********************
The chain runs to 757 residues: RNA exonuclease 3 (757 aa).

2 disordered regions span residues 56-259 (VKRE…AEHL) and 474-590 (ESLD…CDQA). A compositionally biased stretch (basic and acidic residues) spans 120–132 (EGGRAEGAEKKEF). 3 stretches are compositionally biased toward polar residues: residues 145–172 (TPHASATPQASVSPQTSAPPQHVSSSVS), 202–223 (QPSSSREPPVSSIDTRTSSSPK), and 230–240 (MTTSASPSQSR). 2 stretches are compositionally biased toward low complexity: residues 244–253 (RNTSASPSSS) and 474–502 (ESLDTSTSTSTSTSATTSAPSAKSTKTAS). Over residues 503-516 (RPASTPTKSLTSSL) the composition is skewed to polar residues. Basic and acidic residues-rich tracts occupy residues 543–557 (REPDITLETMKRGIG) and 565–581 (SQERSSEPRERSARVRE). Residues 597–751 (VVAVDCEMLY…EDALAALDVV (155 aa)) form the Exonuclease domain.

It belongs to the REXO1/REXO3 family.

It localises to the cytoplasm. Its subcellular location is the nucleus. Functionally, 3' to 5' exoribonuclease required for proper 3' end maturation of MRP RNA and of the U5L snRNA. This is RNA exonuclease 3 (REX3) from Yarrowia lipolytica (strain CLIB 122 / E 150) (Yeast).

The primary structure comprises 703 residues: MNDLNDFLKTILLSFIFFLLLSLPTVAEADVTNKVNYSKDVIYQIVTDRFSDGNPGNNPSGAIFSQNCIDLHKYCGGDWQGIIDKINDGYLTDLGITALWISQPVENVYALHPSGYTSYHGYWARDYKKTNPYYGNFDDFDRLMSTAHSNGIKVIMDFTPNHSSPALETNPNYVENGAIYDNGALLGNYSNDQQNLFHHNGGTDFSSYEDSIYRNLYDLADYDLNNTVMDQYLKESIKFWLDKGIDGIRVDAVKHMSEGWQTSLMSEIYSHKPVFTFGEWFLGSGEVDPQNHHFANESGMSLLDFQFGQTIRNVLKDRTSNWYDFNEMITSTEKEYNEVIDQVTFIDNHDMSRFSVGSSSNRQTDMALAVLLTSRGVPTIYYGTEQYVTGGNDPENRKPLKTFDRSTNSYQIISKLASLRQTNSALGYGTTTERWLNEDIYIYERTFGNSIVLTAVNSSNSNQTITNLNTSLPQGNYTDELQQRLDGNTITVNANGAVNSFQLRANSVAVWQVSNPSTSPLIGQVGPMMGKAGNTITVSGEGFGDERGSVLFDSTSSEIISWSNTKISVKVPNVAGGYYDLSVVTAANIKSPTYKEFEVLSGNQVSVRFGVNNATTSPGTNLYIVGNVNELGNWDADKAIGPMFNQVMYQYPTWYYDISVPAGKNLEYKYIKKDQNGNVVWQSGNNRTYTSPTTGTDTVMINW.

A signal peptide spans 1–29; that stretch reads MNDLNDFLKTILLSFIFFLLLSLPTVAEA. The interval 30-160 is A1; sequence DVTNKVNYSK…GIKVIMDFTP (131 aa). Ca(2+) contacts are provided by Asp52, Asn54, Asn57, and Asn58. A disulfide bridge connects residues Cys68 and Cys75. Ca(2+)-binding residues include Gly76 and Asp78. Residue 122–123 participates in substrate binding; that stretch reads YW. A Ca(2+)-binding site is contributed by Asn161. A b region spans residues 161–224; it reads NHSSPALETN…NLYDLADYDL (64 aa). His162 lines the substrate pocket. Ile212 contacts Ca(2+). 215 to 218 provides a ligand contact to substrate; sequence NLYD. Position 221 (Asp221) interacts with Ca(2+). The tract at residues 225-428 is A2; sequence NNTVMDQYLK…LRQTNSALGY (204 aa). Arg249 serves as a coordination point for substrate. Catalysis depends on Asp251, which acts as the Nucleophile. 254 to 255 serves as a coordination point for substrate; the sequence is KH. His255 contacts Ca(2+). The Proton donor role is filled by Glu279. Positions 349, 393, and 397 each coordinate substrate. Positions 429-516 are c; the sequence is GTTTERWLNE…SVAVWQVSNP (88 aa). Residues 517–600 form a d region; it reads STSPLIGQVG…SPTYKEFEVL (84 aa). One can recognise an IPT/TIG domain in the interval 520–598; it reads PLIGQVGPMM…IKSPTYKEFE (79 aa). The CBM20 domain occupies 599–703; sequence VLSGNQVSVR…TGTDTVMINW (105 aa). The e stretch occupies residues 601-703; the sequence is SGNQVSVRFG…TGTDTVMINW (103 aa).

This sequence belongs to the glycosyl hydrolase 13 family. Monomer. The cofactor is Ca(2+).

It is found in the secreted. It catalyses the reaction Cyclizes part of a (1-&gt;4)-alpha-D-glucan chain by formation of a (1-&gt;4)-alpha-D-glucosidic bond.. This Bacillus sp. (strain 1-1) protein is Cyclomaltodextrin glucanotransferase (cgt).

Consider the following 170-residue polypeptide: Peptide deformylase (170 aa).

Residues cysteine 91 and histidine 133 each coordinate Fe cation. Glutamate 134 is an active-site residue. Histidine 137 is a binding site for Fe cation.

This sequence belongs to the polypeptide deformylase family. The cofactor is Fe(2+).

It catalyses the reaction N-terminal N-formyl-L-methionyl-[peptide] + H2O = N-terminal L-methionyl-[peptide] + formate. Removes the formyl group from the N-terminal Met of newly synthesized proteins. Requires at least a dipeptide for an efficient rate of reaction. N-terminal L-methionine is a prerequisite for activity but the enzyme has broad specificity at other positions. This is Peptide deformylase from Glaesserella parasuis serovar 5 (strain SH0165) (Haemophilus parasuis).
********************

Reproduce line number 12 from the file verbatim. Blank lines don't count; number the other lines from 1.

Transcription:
It catalyses the reaction N-terminal N-formyl-L-methionyl-[peptide] + H2O = N-terminal L-methionyl-[peptide] + formate. Removes the formyl group from the N-terminal Met of newly synthesized proteins. Requires at least a dipeptide for an efficient rate of reaction. N-terminal L-methionine is a prerequisite for activity but the enzyme has broad specificity at other positions. This is Peptide deformylase from Glaesserella parasuis serovar 5 (strain SH0165) (Haemophilus parasuis).